The band performed the complete album with a massive, multimedia stage show rolled out in 1980. The first act built the wall -- big white bricks separating the players from the crowd -- and the second act tore it down. Film flickered on the wall. Fire shot from cannons. Giant hammers marched through the arenas. It was a spectacle like few had seen on a concert stage before then, and to some degree since.

This all occurred, however, as Pink Floyd was falling apart. "The Wall" was Waters' vision, and his dictatorial methods in realizing it in the studio, on stage and later in the 1982 film (still a staple of midnight movie showings) presaged his departure. Waters and Floyd singer-guitarist David Gilmour famously have been jeering at each other ever since, though the two plan to reunite for one performance of "Comfortably Numb" during one show on the upcoming "Wall" tour. It'll be a surprise. (Please be Chicago, please be Chicago ...)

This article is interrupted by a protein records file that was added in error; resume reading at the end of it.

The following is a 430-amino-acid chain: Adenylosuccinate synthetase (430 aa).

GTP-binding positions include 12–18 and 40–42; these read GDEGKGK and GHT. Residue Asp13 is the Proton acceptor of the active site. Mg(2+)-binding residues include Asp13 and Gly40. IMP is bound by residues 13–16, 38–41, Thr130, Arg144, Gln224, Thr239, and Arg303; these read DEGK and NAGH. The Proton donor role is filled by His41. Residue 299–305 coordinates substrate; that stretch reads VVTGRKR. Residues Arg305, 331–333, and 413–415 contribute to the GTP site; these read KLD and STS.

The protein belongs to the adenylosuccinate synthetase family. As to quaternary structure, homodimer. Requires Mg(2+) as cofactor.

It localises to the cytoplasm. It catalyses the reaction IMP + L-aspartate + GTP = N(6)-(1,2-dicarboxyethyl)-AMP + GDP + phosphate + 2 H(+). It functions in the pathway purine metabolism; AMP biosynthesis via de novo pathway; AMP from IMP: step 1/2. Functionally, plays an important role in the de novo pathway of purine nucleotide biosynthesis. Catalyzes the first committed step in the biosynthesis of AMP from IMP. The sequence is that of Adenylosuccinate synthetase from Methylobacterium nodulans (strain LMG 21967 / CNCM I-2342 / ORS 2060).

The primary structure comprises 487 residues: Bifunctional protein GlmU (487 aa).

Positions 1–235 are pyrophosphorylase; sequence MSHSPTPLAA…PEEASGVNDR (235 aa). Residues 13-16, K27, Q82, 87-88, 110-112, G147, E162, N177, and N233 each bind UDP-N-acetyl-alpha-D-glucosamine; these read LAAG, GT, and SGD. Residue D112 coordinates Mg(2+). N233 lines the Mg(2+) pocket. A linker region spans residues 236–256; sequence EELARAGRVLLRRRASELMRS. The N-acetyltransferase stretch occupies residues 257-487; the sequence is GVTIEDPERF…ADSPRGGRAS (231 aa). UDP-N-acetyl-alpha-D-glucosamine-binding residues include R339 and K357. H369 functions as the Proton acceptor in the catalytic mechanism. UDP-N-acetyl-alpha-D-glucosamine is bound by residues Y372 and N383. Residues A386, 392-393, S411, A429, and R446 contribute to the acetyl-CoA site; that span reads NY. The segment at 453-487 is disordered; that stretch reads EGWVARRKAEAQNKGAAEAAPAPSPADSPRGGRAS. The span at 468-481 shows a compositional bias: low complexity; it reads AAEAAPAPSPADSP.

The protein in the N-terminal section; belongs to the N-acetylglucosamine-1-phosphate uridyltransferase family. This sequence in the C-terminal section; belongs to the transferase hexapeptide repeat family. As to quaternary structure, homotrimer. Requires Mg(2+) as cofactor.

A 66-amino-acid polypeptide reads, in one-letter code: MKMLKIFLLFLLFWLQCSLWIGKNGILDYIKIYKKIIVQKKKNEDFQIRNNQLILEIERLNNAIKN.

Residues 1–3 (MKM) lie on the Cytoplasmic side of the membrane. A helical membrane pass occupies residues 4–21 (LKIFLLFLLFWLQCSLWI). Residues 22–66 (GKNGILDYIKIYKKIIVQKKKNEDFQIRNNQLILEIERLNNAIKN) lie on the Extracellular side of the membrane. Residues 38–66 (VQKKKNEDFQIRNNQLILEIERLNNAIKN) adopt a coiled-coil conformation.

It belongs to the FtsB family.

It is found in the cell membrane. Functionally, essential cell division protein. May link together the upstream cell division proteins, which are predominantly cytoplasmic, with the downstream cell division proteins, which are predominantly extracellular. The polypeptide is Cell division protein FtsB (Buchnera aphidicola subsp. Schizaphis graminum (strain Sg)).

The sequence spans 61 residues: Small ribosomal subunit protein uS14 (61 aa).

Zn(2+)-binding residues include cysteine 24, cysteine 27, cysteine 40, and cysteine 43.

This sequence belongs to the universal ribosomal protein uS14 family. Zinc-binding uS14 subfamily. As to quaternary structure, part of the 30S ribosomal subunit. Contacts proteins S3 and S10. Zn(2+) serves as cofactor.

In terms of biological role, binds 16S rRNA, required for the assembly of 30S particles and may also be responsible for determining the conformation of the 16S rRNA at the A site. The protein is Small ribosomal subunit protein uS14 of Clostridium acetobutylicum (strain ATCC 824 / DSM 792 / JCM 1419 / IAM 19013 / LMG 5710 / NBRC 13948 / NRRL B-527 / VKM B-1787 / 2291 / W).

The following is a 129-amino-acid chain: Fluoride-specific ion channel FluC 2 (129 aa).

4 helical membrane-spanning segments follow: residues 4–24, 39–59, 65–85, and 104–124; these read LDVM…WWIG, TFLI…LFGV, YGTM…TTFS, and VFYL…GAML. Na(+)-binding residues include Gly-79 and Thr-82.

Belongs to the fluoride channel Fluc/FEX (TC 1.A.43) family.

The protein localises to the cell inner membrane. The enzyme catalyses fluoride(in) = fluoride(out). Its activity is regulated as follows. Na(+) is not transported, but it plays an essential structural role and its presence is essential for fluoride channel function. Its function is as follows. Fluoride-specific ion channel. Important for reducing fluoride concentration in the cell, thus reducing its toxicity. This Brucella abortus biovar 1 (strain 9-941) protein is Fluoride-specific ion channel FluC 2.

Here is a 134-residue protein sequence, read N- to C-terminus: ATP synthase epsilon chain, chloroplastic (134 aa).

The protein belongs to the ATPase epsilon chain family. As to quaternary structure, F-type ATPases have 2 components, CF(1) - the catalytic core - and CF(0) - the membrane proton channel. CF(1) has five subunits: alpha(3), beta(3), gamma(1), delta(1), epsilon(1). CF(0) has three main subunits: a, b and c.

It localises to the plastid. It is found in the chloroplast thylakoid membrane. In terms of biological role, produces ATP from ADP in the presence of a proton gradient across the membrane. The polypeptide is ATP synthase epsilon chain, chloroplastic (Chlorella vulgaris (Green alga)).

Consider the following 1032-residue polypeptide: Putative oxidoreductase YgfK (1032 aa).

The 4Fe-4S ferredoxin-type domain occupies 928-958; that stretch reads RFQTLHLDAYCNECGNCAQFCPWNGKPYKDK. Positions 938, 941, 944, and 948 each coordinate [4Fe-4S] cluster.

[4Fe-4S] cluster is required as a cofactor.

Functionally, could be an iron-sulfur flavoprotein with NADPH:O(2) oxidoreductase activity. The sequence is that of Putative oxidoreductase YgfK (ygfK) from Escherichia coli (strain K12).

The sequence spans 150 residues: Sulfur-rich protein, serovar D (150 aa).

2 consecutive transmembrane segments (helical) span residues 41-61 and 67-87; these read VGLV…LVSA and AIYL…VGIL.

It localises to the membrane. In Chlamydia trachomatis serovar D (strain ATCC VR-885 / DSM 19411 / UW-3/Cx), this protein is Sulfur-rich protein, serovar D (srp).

Waters trotted out "The Wall" again in 1990, to mark the fall of the Berlin Wall. This 30th anniversary journey, he claims, takes on new meanings beyond his personal angst.

"I started to think that maybe there is something in the story of 'The Wall,' which is about this one guy ... that could be seen as an allegory for the way nations behave towards one another, or religions behave towards one another," Waters told Billboard in April, when he announced the tour. "In other words, could the piece be developed to describe a broader, more universal condition than we did in 1980 and I did in 1990 in Berlin?"

"Thirty years ago when I was kind of an angry and not a very young lad, I found myself driven into defensive positions because I was scared of stuff," he added to the Associated Press, "and I've come to realize that in that personal story, maybe somewhere hidden in there exists an allegory for more general and universal themes, political and social themes. ... When we did it [in 1980], we were after the end of the Vietnam War, and we're right now in the middle of wars in Iraq and Afghanistan, so there's a very powerful anti-war message in 'The Wall.' There was then and there still is now."